• The Council of Ministers’ Resolution No. 23 dated 17/1/1428H, corresponding to 5/2/2007, addressing barriers facing the construction works sector and the Saudization of projects;
  • The Council of Ministers’ Resolution No 155 dated 5/6/1429H, corresponding to 9/6/2008, addressing compensation issues and the forming of a compensation committee; and
  • The Rules and Procedures of Announcing Public Tenders (“Procedural Rules”).

(3)  The Compliance Rules Applied to Explicit Objectives

The Procurement Law and Regulations have the explicit objectives of:

  • ensuring bids are not influenced by personal interest, in order to protect public funds;
  • ensuring maximum economic efficiency and competition for government projects at fair competitive process;
  • promoting honesty, competition and the fair treatment of all bids;
  • guaranteeing transparency; and
  • advancing the public interest by ensuring tenders are not tailored to fit the capacities of certain suppliers. The rationale for the Procurement Law is best summarised in Article 9, which acknowledges that:
  • government procurements and works must be carried out at fair prices, which do not exceed the prevailing market prices; and
  • bidding in accordance with the Procurement Law and Regulations is the practical means to achieve that goal. The benefits of selecting a tender process for the procurement regime as opposed to other forms of procurement are that a tender process can:
  • be kept confidential, to the extent permitted by law;
  • ensure a fair price by establishing a bid process with competitive tension;
  • encourage the most cost effective and innovative result where the subject of the tender involves the development of purpose built facilities; and
  • attract expertise to the project, which may be beyond the capabilities of the relevant government authority.

The objectives in general and the objectives No. (1),(3),(8) and (11) above in particular are clear evidence that ethical rules are very sensitive in the tender business and that potential bidders are well advised to comply with them and to take appropriate steps that also their employees, subcontractors (if any) and their consultants – respectively sponsors or lobbyists – should comply with them. For the foreign shareholder’s employees this is taken care of by the foreign shareholder’s compliance rules (in the sample case). For subcontractors, consultants and/or lobbyists this may be done by including an incorporation clause into the agreements concluded with them. Additionally the foreign shareholder’s compliance rules should be explained to them in detail.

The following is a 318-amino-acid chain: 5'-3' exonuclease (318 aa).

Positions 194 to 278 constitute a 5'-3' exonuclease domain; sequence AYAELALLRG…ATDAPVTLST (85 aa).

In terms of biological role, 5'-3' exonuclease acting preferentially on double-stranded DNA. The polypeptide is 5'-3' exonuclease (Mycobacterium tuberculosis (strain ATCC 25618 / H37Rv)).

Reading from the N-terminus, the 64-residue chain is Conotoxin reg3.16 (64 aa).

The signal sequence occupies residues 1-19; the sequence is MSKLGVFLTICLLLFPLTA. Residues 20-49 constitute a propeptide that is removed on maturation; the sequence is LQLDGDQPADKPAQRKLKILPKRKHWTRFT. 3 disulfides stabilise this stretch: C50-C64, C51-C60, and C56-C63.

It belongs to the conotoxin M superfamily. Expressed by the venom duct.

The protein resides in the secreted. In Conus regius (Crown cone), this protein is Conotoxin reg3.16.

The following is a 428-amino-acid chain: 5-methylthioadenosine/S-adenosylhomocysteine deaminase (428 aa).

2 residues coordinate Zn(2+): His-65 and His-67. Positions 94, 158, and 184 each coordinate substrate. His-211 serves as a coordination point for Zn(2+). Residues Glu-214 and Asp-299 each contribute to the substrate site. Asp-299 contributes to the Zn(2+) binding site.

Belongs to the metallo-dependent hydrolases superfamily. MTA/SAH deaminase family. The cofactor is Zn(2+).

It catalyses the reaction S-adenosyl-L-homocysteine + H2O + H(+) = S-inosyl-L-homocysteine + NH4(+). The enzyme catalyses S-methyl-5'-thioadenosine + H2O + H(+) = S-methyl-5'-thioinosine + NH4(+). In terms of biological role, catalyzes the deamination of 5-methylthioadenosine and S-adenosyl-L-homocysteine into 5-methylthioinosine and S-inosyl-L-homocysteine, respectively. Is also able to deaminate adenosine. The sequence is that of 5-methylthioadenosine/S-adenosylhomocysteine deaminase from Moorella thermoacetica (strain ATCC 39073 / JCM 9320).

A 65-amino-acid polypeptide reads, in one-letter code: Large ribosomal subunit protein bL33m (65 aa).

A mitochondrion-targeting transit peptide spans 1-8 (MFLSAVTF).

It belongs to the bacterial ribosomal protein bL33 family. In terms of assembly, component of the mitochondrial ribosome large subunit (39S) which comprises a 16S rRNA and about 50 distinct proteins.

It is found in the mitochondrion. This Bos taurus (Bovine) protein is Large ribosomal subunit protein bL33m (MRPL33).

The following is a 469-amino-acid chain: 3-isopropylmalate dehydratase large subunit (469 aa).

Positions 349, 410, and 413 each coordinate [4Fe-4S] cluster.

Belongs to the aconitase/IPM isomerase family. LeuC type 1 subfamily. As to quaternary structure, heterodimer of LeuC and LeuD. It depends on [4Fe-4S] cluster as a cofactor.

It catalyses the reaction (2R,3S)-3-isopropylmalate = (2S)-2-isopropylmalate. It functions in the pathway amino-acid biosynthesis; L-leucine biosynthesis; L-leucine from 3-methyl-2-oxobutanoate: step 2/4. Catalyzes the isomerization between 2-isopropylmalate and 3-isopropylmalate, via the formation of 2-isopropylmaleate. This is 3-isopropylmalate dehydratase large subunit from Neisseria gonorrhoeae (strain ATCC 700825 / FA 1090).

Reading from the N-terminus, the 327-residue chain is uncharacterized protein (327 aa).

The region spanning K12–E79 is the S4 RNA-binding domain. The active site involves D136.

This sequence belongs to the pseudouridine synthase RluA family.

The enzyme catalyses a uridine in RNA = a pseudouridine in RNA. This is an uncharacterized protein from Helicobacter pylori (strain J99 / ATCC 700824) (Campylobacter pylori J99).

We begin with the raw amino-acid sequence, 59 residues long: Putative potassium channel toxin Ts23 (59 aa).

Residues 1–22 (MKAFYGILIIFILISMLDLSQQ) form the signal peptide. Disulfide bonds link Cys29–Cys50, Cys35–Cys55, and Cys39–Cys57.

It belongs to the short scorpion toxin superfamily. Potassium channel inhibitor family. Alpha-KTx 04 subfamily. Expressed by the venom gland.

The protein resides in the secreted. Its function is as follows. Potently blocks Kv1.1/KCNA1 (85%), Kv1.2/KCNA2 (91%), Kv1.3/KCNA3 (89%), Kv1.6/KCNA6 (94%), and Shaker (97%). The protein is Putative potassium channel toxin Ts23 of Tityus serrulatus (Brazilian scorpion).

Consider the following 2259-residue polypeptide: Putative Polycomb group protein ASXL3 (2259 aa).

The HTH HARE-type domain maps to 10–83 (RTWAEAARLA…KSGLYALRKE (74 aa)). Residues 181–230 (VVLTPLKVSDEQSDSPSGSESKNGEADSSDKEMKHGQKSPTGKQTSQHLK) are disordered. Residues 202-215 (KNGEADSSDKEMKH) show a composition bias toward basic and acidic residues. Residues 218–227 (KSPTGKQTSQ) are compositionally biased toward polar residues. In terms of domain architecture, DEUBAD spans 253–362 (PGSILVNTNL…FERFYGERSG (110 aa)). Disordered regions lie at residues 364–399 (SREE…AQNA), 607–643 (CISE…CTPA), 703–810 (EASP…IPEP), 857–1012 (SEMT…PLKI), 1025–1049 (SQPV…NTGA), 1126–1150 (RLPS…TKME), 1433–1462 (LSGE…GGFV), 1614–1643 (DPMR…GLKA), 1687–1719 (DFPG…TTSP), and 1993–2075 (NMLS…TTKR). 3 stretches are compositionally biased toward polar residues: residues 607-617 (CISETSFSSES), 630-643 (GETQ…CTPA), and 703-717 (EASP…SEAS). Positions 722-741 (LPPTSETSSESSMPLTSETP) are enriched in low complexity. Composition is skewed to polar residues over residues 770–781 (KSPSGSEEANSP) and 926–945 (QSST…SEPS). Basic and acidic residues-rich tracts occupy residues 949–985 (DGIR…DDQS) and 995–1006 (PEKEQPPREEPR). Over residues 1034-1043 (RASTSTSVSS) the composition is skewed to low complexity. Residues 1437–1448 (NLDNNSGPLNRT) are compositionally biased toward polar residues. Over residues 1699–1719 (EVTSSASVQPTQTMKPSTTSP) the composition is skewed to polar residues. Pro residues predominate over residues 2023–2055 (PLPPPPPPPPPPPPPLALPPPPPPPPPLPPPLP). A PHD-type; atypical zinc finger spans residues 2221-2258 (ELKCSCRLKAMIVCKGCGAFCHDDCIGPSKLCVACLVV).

(4)  The Saudi Anti-Bribery Law

The Saudi national being the consultant / sponsor / lobbyist of the foreign company has – of course – to comply with the prevailing laws. Any violation – in particular when acting as the foreign company’s lobbyist – will fall back on the foreign shareholder. In the tender business bribery appears always to be a tempting tool to get projects awarded. Fighting bribery has become a permanent struggle worldwide. Also countries with a lower tendency to bribery like Saudi Arabia cannot be excluded in general. In recent years internationally operating companies like the foreign shareholders or foreign branches have become more sensitive and have issued internal compliance rules, which in addition to the prevailing laws should make it clear to their employees, agents and partners that there is no way out but to follow the spirit of the laws. Already in 1992 Saudi Arabia issued an anti-bribery law by Royal Decree No. M/36. Art. 10 of the respective law reads as follows:

Article 10:

The briber, the mediator and any participant in any of the crimes mentioned in this law shall be punished by penalties of the article of incrimination. Everyone who agrees, motivates or helps in committing this crime intentionally shall be considered a participant in this crime once it is committed on the basis of this agreement, motivation or help.

Further, Art. 12 of the Saudi Anti-Bribery Law governs the following:

Article 12:

Every advantage or interest obtained by the bribee whichever the type, name of that advantage or interest either corporeal or incorporeal shall be considered a form of promise or offer in inflecting this law.

d)   Ethics and Compliance Standards of the Foreign Company

The ethics and compliance standards of the foreign company shall be described briefly, which appear relevant for the examination of the limitations for an adequate compensation of a consultant / sponsor / lobbyist in Saudi Arabia.

(1)  The Wording of the Ethics and Compliance Standards of the Foreign Company

The ethics and compliance standards “Code of Ethics” referred to herein are commonly used and chosen by random. They are considered in context with the related legal issues. The “Code of Ethics” may provide that the following standards to be observed: